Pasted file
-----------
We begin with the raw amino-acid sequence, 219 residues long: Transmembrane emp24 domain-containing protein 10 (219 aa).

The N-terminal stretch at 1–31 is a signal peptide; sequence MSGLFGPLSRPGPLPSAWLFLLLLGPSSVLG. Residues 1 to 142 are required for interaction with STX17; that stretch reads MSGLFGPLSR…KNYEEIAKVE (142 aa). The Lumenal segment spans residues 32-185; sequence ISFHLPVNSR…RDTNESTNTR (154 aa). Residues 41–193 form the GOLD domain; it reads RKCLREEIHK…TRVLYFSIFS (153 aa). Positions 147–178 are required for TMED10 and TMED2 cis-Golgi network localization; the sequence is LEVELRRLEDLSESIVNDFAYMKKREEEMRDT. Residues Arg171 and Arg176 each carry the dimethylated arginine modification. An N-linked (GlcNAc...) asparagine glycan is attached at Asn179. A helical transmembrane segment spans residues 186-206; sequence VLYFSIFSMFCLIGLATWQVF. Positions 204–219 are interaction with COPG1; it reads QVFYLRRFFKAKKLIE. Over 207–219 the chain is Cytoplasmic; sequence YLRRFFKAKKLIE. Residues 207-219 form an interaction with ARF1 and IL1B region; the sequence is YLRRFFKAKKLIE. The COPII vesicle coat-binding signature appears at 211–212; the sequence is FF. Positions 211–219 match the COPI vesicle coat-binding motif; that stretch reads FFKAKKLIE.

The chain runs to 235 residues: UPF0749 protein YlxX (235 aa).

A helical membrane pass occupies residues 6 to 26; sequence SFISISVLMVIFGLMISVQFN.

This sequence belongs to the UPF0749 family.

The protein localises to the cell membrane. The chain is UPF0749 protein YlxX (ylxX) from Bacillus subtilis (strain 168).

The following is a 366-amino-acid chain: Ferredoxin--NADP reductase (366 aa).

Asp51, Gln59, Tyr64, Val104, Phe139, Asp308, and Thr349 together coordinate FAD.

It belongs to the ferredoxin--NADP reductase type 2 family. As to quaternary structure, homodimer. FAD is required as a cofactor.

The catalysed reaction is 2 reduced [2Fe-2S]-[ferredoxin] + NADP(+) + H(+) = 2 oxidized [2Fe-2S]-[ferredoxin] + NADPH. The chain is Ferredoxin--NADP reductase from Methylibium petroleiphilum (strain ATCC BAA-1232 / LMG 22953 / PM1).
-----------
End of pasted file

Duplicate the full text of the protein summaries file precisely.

We begin with the raw amino-acid sequence, 219 residues long: Transmembrane emp24 domain-containing protein 10 (219 aa).

The N-terminal stretch at 1–31 is a signal peptide; sequence MSGLFGPLSRPGPLPSAWLFLLLLGPSSVLG. Residues 1 to 142 are required for interaction with STX17; that stretch reads MSGLFGPLSR…KNYEEIAKVE (142 aa). The Lumenal segment spans residues 32-185; sequence ISFHLPVNSR…RDTNESTNTR (154 aa). Residues 41–193 form the GOLD domain; it reads RKCLREEIHK…TRVLYFSIFS (153 aa). Positions 147–178 are required for TMED10 and TMED2 cis-Golgi network localization; the sequence is LEVELRRLEDLSESIVNDFAYMKKREEEMRDT. Residues Arg171 and Arg176 each carry the dimethylated arginine modification. An N-linked (GlcNAc...) asparagine glycan is attached at Asn179. A helical transmembrane segment spans residues 186-206; sequence VLYFSIFSMFCLIGLATWQVF. Positions 204–219 are interaction with COPG1; it reads QVFYLRRFFKAKKLIE. Over 207–219 the chain is Cytoplasmic; sequence YLRRFFKAKKLIE. Residues 207-219 form an interaction with ARF1 and IL1B region; the sequence is YLRRFFKAKKLIE. The COPII vesicle coat-binding signature appears at 211–212; the sequence is FF. Positions 211–219 match the COPI vesicle coat-binding motif; that stretch reads FFKAKKLIE.

The chain runs to 235 residues: UPF0749 protein YlxX (235 aa).

A helical membrane pass occupies residues 6 to 26; sequence SFISISVLMVIFGLMISVQFN.

This sequence belongs to the UPF0749 family.

The protein localises to the cell membrane. The chain is UPF0749 protein YlxX (ylxX) from Bacillus subtilis (strain 168).

The following is a 366-amino-acid chain: Ferredoxin--NADP reductase (366 aa).

Asp51, Gln59, Tyr64, Val104, Phe139, Asp308, and Thr349 together coordinate FAD.

It belongs to the ferredoxin--NADP reductase type 2 family. As to quaternary structure, homodimer. FAD is required as a cofactor.

The catalysed reaction is 2 reduced [2Fe-2S]-[ferredoxin] + NADP(+) + H(+) = 2 oxidized [2Fe-2S]-[ferredoxin] + NADPH. The chain is Ferredoxin--NADP reductase from Methylibium petroleiphilum (strain ATCC BAA-1232 / LMG 22953 / PM1).